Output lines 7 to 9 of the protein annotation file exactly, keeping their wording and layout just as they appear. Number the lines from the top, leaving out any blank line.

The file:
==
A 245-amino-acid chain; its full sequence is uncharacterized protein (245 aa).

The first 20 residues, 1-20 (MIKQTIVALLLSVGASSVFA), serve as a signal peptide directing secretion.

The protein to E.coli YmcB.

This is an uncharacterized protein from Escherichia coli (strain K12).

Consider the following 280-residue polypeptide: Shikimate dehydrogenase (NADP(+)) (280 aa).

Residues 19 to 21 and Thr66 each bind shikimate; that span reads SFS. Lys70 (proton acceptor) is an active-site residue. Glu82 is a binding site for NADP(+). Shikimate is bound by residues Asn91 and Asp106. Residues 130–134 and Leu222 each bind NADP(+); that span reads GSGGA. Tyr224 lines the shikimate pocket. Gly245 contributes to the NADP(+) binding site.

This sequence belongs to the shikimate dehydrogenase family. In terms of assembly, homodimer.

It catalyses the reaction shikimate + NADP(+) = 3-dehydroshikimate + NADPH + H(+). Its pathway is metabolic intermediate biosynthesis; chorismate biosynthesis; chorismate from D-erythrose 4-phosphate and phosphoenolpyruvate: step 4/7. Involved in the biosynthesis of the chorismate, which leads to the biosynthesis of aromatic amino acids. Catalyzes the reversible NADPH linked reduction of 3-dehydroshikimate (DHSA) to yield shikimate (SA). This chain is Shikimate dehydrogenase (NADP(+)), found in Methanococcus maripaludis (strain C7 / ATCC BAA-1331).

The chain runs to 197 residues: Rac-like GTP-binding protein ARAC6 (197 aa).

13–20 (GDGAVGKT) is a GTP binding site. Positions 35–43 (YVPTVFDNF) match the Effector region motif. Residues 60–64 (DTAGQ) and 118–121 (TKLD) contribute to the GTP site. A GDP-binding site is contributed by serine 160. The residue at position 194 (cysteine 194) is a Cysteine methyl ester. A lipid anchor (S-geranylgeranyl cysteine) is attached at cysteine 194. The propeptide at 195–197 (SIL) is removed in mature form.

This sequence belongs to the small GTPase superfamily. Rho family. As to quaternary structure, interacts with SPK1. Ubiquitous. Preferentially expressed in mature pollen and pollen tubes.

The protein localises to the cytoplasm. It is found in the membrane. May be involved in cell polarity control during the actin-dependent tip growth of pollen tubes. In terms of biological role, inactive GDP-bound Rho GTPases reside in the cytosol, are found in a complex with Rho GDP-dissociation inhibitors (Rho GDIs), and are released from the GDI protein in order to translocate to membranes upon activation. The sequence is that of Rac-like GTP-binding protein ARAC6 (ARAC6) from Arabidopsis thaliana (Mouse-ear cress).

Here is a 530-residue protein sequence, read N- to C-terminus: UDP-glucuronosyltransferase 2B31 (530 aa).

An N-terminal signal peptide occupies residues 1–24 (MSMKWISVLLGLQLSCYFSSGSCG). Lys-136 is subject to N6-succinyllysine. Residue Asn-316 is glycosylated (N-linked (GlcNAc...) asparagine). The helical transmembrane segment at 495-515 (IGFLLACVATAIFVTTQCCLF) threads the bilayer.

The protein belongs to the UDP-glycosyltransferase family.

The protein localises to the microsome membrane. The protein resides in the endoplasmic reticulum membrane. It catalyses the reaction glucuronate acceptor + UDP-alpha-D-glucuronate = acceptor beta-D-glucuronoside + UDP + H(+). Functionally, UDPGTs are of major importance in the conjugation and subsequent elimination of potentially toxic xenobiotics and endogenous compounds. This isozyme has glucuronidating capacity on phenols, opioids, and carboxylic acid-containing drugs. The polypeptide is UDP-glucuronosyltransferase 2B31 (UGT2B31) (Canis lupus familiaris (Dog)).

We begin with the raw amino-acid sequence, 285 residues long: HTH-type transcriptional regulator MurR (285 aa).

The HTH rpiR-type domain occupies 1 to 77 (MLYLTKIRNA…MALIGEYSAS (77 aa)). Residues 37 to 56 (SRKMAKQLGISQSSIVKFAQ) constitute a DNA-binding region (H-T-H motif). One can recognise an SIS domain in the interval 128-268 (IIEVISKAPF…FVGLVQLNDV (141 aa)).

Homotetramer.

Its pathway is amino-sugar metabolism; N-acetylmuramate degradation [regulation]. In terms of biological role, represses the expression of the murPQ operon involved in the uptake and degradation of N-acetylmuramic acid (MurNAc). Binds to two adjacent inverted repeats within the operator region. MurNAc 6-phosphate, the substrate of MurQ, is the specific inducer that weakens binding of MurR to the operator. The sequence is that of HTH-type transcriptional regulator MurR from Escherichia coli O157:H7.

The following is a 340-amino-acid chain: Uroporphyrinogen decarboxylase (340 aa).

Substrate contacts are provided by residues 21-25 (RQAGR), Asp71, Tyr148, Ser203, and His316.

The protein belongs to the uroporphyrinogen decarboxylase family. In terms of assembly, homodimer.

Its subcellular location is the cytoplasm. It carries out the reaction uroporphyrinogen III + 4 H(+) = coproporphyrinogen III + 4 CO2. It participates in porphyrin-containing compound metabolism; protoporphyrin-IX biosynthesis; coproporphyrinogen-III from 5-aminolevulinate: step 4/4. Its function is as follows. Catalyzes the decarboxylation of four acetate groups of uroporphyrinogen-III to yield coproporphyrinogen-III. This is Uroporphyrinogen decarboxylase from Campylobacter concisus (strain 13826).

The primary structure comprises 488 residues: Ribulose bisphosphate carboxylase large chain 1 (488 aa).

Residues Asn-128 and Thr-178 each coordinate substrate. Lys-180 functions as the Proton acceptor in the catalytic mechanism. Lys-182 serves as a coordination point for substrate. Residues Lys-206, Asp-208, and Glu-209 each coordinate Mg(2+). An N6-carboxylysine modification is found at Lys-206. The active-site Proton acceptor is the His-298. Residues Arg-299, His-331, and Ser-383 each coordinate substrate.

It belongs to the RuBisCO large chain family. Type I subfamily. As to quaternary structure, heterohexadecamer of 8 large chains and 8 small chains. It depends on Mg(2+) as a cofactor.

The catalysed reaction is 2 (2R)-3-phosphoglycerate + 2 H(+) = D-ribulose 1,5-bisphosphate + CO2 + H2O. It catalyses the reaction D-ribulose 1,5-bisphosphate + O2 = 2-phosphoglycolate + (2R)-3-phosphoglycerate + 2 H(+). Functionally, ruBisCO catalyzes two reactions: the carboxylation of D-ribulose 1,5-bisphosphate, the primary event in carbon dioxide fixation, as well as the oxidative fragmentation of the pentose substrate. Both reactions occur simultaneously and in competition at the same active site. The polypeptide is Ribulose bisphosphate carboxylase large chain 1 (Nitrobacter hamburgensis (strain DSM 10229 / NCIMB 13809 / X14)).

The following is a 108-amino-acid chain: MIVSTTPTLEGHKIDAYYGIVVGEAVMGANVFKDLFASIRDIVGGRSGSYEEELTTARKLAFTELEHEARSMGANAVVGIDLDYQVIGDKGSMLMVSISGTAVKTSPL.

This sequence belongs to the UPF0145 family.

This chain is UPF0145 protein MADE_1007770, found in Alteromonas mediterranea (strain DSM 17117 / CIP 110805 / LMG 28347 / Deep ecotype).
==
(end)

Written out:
This sequence belongs to the shikimate dehydrogenase family. In terms of assembly, homodimer.

It catalyses the reaction shikimate + NADP(+) = 3-dehydroshikimate + NADPH + H(+). Its pathway is metabolic intermediate biosynthesis; chorismate biosynthesis; chorismate from D-erythrose 4-phosphate and phosphoenolpyruvate: step 4/7. Involved in the biosynthesis of the chorismate, which leads to the biosynthesis of aromatic amino acids. Catalyzes the reversible NADPH linked reduction of 3-dehydroshikimate (DHSA) to yield shikimate (SA). This chain is Shikimate dehydrogenase (NADP(+)), found in Methanococcus maripaludis (strain C7 / ATCC BAA-1331).

The chain runs to 197 residues: Rac-like GTP-binding protein ARAC6 (197 aa).